There are numerous studies that suggest that coconut possesses a wide range of healing properties. But, even though coconut is one of the world’s superfoods, do we know if it’s good for diabetes management?
The question of many people is whether should they consume coconut products if they have high blood sugar, or should they avoid them?
Coconut Nutritional Benefits
Coconuts contain high levels of naturally occurring saturated fat from short-chain fatty acids and medium-chain fatty acids like lauric acid.
The body converts the lauric acid into the beneficial compound monolaurin which fights off different disease-causing organisms. It can beat viral infections like the flu and common colds.
Other beneficial nutrients found in coconut include:
- Thiamin (vitamin B1)
- Vitamin C
The nutritional profile of coconut milk is similar to that of coconut meat. It’s high in protein, fiber, vitamins C, B, and E, and it’s even more abundant in minerals like calcium, iron, phosphorus, magnesium, zinc, selenium, and copper.
Moreover, coconut milk contains high levels of plant sterols and saturated fats with omega-6s.
There are 2 forms of coconut milk:
- A thicker form is known as coconut cream usually found in rich sauces or desserts. It contains more calories than the fluid form, so be cautious with the portion sizes. There are some types of thicker coconut milk that include emulsifiers and are heavily processed. This could be harmful to the gut and raise the chances of metabolic syndrome and obesity.
- A more fluid form that can be used as a milk substitute because of the high amounts of added water
This coconut product is high in dietary fiber which can help lower cholesterol levels as well as reduce the risk of heart disease.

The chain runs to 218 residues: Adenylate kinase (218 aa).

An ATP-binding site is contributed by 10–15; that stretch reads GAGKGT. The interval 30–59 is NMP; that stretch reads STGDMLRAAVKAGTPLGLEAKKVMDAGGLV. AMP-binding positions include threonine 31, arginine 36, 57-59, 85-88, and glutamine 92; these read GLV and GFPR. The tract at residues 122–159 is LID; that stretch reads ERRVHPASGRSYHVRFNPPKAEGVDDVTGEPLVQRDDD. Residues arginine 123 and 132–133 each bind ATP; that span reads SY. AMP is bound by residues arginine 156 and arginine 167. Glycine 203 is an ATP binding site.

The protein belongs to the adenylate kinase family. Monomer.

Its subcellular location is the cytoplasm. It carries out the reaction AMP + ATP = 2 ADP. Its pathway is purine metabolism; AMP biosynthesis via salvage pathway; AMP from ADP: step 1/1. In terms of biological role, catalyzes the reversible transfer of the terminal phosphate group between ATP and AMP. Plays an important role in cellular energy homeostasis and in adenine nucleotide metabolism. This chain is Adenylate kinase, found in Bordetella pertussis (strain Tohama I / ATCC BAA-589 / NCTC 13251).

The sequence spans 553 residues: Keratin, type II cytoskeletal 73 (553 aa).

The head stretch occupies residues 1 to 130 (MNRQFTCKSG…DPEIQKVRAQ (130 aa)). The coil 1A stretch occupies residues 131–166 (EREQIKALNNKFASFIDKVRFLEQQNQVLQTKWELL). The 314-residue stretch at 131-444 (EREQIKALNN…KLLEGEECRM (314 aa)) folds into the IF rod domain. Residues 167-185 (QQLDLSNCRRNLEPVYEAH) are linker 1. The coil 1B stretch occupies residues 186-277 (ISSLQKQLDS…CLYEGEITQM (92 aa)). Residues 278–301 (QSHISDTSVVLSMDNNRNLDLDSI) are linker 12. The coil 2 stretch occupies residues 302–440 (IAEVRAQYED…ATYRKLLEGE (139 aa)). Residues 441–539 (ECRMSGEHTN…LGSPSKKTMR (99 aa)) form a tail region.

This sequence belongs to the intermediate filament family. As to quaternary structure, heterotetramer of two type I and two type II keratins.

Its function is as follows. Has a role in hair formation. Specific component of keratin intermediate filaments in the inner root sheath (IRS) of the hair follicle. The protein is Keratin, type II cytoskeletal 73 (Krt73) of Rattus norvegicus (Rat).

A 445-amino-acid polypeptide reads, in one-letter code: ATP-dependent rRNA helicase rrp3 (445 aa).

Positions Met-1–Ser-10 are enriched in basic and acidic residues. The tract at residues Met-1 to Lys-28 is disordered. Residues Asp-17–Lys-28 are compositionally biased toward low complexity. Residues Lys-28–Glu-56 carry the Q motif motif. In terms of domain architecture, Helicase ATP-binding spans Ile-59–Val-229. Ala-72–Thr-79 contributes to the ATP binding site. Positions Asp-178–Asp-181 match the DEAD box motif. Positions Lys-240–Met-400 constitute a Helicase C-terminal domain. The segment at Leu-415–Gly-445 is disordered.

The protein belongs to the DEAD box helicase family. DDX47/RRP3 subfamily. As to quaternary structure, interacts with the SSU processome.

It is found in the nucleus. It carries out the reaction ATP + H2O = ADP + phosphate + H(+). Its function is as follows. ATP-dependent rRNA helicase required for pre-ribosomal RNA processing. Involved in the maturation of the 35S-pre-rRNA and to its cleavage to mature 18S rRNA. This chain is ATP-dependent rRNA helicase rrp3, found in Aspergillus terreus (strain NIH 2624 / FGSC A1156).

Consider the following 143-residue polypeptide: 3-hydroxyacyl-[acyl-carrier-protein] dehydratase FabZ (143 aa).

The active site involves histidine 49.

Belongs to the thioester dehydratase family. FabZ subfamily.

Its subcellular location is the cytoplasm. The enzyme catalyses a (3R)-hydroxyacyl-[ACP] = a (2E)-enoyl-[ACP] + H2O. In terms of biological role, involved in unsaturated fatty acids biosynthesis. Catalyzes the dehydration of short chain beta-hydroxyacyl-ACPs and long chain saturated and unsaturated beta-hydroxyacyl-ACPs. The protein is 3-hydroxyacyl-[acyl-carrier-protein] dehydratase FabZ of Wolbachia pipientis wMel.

In comparison with corn and wheat, coconut flour is low in carbs which is why it has a mild impact on blood sugar levels. That’s why it’s beneficial for those with diabetes.
What’s more, it’s gluten-free so it’s perfect for those suffering from celiac disease. Those with type 1 diabetes have a higher risk of developing celiac disease, so that’s another reason why they should use this coconut product.
Also, coconut flour is abundant in protein, so it keeps us satiated for longer. The protein from coconut flour is also useful for cell growth and repair.
The high levels of fiber it contains help reduce the glycemic index and load of foods baked with this flour.
The benefits of coconut oil for the skin are quite popular, but the ones from ingesting it might be even greater.
One research suggests that coconut oil can help reduce insulin resistance and waist circumference while increasing the levels of good cholesterol.
Still, more studies are needed to prove the benefits of coconut oil regarding insulin resistance, obesity, and heart disease.
This oil contains medium-chain fatty acids which are linked to weight loss, even though not a significant amount. The participants of one study lost seven pounds in four months consuming coconut oil.
Moreover, coconut oil may help reduce abdominal fat which links to heart disease. What’s more, this oil can help slow down the progression of Alzheimer’s.
One research investigating the effects of coconut oil on rats with diabetes showed that the medium-chain fatty acids it contains could improve the action of insulin and insulin resistance.
However, more human studies are needed to recommend this product as a natural aid for those with poor blood glucose control.
The very refreshing and electrolyte-high coconut oil helps in cases of hangover, nausea, and vomiting. The high levels of water and the absence of coconut flesh make coconut water low in calories and fat.
However, according to Forbes, this coconut product is not recommended for those with diabetes. That’s because it’s high in potassium which can cause hyperkalemia – high potassium levels in the blood.
Still, this conclusion is based on a single patient who consumed a liter of coconut water daily for a long time.
Source Diabetes | The Diabetes Council | Eating Well